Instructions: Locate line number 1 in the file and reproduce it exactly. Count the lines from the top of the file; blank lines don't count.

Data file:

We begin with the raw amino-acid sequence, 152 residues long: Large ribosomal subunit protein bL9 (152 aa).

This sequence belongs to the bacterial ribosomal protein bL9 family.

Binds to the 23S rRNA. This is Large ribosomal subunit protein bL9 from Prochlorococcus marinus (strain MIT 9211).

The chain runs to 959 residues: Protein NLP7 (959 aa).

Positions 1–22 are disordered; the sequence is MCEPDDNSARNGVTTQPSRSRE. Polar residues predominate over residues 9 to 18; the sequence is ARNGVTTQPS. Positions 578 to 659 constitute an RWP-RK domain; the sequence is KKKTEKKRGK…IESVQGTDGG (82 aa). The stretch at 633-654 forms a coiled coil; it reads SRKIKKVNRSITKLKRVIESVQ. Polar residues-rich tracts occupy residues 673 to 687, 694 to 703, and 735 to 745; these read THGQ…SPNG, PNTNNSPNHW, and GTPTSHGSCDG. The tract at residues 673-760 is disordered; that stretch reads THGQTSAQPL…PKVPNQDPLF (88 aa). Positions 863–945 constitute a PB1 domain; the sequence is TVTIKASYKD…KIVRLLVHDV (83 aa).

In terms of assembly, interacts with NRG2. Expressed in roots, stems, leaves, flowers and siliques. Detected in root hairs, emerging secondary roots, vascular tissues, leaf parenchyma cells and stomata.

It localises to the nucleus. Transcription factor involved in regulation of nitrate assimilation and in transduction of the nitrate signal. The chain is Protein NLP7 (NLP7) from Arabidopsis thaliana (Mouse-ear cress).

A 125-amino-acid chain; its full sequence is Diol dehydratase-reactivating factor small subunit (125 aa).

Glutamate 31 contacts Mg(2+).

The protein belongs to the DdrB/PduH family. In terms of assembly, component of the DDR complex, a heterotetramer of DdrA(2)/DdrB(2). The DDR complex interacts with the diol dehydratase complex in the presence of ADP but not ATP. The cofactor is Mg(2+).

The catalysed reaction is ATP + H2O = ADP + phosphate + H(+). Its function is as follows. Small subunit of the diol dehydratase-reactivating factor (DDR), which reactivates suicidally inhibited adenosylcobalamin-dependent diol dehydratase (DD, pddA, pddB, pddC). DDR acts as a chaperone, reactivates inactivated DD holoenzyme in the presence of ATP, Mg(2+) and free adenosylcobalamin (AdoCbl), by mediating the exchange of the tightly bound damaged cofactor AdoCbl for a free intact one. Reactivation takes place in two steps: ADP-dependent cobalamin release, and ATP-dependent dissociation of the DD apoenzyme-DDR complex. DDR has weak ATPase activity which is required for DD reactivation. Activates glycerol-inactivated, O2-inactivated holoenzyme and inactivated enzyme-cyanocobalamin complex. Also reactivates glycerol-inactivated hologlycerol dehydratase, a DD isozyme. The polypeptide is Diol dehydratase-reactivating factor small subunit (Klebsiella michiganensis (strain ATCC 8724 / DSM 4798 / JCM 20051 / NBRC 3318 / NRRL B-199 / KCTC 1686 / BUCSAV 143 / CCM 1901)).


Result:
We begin with the raw amino-acid sequence, 152 residues long: Large ribosomal subunit protein bL9 (152 aa).